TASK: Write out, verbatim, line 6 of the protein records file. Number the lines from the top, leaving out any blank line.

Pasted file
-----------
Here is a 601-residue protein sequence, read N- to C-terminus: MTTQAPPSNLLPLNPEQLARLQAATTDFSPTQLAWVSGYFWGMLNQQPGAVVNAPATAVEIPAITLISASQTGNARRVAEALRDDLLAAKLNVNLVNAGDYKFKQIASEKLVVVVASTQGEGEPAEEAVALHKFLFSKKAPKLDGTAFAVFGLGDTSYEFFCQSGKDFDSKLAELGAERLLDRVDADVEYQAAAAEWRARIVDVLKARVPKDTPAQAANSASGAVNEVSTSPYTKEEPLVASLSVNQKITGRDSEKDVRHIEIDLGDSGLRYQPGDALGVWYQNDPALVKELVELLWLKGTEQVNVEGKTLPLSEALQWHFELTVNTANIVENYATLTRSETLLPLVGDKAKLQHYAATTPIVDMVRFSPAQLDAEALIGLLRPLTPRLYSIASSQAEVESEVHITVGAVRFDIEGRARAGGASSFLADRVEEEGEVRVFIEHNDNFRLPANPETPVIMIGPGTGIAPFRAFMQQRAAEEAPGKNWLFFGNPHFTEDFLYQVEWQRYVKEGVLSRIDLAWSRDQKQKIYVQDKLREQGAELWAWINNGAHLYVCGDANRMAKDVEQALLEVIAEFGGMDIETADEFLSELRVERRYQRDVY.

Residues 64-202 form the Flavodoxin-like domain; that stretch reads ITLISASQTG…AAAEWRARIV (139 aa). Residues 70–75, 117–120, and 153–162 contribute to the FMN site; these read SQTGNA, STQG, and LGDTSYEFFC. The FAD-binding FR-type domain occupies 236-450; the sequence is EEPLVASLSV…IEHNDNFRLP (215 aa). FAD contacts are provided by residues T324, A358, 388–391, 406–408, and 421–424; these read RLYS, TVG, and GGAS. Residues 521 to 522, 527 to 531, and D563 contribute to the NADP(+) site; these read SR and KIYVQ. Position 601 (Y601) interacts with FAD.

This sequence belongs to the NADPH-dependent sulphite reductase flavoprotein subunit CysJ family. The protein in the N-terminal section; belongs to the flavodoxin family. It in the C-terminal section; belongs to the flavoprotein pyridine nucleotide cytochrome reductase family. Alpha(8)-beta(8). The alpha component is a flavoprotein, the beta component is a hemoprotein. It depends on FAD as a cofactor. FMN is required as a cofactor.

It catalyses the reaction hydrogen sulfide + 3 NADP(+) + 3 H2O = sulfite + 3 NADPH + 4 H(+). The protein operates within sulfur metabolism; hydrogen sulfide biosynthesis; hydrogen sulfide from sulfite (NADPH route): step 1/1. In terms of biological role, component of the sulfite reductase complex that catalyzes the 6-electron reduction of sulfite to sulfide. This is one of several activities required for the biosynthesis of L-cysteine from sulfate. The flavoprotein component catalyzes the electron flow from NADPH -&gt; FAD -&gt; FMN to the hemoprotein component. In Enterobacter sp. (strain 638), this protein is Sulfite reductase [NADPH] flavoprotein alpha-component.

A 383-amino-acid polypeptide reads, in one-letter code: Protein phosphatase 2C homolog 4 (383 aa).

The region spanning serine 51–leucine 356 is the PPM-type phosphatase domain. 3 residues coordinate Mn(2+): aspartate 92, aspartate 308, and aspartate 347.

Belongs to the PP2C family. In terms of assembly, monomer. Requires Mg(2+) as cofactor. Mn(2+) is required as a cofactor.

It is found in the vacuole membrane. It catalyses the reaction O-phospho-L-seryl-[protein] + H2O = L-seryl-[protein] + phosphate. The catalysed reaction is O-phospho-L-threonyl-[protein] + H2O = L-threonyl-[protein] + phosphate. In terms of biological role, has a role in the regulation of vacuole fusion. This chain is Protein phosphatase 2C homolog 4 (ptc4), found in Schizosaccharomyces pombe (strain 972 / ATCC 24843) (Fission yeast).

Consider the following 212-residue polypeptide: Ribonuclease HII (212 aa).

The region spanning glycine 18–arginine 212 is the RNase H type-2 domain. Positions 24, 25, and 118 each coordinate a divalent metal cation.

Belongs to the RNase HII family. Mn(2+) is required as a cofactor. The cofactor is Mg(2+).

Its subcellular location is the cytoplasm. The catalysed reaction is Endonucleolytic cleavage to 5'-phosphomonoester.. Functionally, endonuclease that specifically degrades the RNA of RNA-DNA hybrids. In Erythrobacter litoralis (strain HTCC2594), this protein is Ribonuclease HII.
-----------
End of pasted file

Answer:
The region spanning serine 51–leucine 356 is the PPM-type phosphatase domain. 3 residues coordinate Mn(2+): aspartate 92, aspartate 308, and aspartate 347.